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Goldman’s Apple Call Is Latest Example of Analyst Caution

Ryan Vlastelica
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Goldman’s Apple Call Is Latest Example of Analyst Caution

(Bloomberg) -- Goldman Sachs is growing concerned about Apple Inc., and it is not alone.

While shares of the iPhone maker have been stronger of late, the advance comes in contrast to a darker view toward the stock from analysts. Goldman is merely the latest example of growing caution as it cut its price target to one of the lowest on the Street.

The consensus rating for Apple -- a proxy for its ratio of buy, hold and sell ratings -- stands at 3.76 out of 5. According to Bloomberg data, that matches the lowest since the first half of 2004.

Shares of Apple fell as much as 2.7% on Friday, though it last traded down 1.9%. The stock has risen more than 13% off an August low and is less than 6% below its record close. While it slipped back under the threshold with Friday’s decline, its valuation returned above $1 trillion for this first in 2019 this week.

Goldman analyst Rod Hall cut his target to $165 from $187, warning of a “material negative impact” to the company’s earnings per share as a result of a plan to offer a trial period for its Apple TV+ service.

Apple responded to Goldman’s report in an email: “We do not expect the introduction of Apple TV+, including the accounting treatment for the service, to have a material impact on our financial results.”

Goldman’s new target is 26% below Apple’s Thursday close, and while Hall has a neutral rating on the stock, there are only a couple of firms with a target below Goldman’s, according to data compiled by Bloomberg. The average target is about $219, matching the current share price.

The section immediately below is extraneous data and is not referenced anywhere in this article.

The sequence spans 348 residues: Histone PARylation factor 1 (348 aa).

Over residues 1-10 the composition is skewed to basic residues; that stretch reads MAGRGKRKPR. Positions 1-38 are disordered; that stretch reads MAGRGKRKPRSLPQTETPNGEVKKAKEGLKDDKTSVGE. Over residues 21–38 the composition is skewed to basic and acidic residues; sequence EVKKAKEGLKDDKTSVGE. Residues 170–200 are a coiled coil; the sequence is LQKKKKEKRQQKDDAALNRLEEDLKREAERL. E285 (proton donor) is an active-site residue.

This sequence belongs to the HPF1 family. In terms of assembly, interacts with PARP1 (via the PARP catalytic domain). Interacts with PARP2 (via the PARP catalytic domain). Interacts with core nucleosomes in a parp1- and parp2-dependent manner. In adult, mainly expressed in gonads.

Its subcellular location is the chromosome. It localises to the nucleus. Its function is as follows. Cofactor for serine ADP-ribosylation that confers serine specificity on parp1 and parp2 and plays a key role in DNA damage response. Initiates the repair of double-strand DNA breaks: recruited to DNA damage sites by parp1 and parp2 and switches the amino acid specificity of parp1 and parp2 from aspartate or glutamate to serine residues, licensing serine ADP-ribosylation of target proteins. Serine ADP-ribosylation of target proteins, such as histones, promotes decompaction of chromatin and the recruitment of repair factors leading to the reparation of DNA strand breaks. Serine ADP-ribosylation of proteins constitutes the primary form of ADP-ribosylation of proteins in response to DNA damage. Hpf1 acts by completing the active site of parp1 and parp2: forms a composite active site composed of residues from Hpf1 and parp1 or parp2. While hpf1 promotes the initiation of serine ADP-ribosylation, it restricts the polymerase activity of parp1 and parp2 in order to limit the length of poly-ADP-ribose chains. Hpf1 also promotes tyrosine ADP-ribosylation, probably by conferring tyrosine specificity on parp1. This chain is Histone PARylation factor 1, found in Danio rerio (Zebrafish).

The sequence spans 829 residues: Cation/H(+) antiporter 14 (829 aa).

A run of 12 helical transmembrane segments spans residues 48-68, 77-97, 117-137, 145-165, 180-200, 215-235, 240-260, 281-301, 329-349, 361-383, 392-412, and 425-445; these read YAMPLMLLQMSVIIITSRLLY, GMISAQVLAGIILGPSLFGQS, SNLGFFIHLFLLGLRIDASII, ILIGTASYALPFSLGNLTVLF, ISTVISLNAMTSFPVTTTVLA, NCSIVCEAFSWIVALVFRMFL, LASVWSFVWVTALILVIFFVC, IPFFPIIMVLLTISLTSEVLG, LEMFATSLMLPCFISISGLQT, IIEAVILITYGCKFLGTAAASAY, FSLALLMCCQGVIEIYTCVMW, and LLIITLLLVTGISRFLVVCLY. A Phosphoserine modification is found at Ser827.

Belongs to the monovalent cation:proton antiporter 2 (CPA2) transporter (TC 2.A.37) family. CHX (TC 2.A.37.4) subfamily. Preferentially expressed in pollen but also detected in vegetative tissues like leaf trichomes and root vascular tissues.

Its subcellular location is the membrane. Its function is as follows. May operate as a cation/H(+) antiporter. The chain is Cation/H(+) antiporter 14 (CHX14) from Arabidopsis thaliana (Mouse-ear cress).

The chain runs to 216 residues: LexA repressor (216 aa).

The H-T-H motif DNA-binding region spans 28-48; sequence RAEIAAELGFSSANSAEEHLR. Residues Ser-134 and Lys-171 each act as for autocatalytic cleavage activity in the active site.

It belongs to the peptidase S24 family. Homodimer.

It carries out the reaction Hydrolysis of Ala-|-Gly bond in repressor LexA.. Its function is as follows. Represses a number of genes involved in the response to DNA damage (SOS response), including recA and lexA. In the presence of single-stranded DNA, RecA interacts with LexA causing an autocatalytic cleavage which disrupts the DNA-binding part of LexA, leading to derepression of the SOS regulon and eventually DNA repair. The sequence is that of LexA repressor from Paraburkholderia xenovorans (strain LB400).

In addition to Goldman, recent cautious calls have included New Street Research cutting its own price target earlier this week and warning of a “multi-year decline” in iPhone demand.

On Friday, Rosenblatt said it was seeing “weak” pre-orders for the latest version of the iPhone. The research firm has a Street-low price target of $150 on Apple stock, and it downgraded the shares in July. That brought the number of sell ratings to five, the highest number since at least 1997, according to historical data compiled by Bloomberg.

All five of the sell ratings have come this year. In January, the number of firms with buy ratings dropped below 50% for the first time since 2004.

(Adds Apple comment in sixth paragraph and Rosenblatt iPhone warning in eighth paragraph.)

To contact the reporter on this story: Ryan Vlastelica in New York at rvlastelica1@bloomberg.net

To contact the editors responsible for this story: Catherine Larkin at clarkin4@bloomberg.net, Steven Fromm, Tatiana Darie

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